Grits and Soul finds James Brown in serious Ray Charles mode, drawing inspiration from Charles' big band and organ playing. The results are pure James Brown, of course; his personality has always been too strong to allow any one influence to achieve top billing. Like Brother Ray, the band is razor sharp, no doubt from the endless one-nighters, and the strong hand of their leader. The jazz backgrounds of most of the players are in evidence here, especially on their steady if unspectacular take of Lee Morgan's "Sidewinder." Where they really shine is on "Grits," a slow, throbbing, burbling blues that continually threatens to boil over before simmering down. Guitarist Les Buie's tasteful solo acts as a counterpoint to the wild organ solo by Alvin "Fats" Gonder. James Brown also plays organ on Grits and Soul, but this solo seems almost refined when compared to Brown's individualistic take on the instrument. This is a strong representation of the band, including many of the players soon to be name-checked during the "Soul Brother Number One" career phase who are present here, including Bernard Odum, Maceo Parker, and his brother Melvin. "Grits & Soul" was also a slick way for Brown to sidestep his contractual obligations with King Records, as there are no vocals on this release.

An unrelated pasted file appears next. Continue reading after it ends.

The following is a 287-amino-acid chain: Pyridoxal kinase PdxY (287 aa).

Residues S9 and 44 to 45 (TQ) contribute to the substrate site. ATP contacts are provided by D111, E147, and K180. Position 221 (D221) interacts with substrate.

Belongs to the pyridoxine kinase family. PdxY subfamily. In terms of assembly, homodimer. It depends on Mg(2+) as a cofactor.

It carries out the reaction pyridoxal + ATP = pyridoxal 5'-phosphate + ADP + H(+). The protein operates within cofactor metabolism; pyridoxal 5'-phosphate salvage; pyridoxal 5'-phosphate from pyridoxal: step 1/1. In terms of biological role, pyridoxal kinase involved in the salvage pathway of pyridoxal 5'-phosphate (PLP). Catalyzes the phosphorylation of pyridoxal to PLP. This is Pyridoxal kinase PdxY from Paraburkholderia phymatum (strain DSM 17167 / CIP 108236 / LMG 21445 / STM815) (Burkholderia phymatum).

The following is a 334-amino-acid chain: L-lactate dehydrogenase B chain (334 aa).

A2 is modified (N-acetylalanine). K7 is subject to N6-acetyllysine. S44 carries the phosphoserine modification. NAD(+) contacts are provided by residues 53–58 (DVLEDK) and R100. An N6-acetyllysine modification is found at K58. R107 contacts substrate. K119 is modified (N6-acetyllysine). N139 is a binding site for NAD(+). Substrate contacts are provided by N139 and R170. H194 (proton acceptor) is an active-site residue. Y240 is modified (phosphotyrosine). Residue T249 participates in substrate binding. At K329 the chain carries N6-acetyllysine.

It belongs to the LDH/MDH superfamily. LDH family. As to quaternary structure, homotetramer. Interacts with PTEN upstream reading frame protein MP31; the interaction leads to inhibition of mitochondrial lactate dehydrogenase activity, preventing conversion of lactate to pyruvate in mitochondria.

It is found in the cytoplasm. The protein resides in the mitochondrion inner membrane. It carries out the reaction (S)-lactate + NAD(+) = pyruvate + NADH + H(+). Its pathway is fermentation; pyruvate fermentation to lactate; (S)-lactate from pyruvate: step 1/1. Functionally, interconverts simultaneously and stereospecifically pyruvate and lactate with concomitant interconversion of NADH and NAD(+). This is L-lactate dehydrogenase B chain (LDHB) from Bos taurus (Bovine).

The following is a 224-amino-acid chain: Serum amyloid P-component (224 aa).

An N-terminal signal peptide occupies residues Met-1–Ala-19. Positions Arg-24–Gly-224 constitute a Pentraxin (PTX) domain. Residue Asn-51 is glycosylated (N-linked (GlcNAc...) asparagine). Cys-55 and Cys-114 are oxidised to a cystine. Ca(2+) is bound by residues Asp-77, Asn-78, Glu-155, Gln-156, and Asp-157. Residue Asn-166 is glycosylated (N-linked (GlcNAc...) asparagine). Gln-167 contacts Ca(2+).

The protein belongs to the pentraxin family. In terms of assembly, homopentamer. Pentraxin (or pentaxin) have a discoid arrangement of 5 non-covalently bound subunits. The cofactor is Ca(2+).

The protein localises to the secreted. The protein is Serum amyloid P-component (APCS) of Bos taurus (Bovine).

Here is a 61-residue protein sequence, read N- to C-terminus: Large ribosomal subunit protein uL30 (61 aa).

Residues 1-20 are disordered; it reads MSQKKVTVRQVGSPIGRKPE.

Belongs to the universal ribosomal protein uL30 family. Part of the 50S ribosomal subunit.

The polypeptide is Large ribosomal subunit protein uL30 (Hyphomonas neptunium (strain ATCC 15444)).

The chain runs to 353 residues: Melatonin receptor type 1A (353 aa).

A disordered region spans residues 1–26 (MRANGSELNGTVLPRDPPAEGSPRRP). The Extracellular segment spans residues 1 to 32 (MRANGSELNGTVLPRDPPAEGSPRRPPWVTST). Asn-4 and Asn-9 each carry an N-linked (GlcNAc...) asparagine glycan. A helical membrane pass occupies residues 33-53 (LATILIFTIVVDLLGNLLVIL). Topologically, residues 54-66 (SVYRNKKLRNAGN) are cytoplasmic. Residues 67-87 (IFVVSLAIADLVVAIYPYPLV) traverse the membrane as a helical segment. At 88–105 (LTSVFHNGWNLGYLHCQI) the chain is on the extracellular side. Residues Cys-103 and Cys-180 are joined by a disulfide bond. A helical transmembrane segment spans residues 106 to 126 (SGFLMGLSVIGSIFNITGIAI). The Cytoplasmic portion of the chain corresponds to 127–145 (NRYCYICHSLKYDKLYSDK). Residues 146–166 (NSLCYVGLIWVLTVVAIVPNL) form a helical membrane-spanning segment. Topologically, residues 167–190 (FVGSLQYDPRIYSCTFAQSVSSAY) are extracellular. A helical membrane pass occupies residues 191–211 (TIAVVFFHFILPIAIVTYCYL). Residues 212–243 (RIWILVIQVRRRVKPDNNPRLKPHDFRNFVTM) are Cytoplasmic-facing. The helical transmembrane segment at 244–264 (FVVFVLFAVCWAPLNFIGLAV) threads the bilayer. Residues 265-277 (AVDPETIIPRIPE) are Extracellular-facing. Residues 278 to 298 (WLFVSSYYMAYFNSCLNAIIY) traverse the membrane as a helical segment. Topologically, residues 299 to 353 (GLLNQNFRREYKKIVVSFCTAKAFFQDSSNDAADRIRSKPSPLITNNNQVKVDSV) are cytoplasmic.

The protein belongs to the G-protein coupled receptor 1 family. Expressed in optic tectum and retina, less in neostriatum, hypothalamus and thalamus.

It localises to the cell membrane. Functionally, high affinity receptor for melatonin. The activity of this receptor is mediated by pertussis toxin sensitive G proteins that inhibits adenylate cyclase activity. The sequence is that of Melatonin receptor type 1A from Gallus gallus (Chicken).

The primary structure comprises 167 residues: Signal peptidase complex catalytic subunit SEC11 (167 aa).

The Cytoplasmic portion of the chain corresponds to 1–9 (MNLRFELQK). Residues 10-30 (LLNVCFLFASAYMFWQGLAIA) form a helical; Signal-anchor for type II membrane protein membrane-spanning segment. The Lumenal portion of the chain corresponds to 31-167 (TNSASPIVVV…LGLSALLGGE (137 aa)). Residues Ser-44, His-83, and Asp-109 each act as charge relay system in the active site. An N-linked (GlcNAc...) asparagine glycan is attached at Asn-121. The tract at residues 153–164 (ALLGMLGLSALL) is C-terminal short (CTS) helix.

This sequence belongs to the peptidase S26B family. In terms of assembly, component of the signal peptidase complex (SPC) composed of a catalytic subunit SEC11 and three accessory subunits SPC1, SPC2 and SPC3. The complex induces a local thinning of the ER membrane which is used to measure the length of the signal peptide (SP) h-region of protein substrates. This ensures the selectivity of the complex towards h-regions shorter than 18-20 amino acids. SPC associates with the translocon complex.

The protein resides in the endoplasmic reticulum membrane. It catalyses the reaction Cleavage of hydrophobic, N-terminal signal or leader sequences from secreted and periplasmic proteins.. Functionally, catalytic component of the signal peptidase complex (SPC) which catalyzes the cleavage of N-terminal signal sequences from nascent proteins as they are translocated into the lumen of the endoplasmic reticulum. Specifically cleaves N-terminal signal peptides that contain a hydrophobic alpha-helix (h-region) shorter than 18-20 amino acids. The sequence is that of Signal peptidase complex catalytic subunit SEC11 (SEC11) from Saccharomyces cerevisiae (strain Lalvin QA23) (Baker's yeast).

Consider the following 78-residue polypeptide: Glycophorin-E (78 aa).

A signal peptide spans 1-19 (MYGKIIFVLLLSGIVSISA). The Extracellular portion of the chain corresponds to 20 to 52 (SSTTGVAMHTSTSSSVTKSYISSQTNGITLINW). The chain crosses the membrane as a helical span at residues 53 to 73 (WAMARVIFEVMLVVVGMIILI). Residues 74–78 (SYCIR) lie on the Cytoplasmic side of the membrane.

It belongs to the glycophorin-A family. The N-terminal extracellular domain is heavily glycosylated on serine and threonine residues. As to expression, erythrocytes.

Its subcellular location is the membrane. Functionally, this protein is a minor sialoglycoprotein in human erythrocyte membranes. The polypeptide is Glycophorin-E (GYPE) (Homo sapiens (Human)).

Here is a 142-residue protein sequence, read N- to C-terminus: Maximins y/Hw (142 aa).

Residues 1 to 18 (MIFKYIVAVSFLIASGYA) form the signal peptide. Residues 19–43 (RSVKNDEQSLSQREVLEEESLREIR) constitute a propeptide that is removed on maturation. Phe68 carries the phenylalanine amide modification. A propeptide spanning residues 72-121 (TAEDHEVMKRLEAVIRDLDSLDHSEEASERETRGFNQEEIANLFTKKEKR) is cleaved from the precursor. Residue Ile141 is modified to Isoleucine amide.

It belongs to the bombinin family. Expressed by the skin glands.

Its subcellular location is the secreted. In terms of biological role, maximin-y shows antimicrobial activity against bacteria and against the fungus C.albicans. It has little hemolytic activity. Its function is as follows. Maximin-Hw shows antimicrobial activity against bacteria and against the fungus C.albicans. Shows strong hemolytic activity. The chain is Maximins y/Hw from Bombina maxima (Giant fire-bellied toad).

Grits & Soul Review
by Kurt Edwards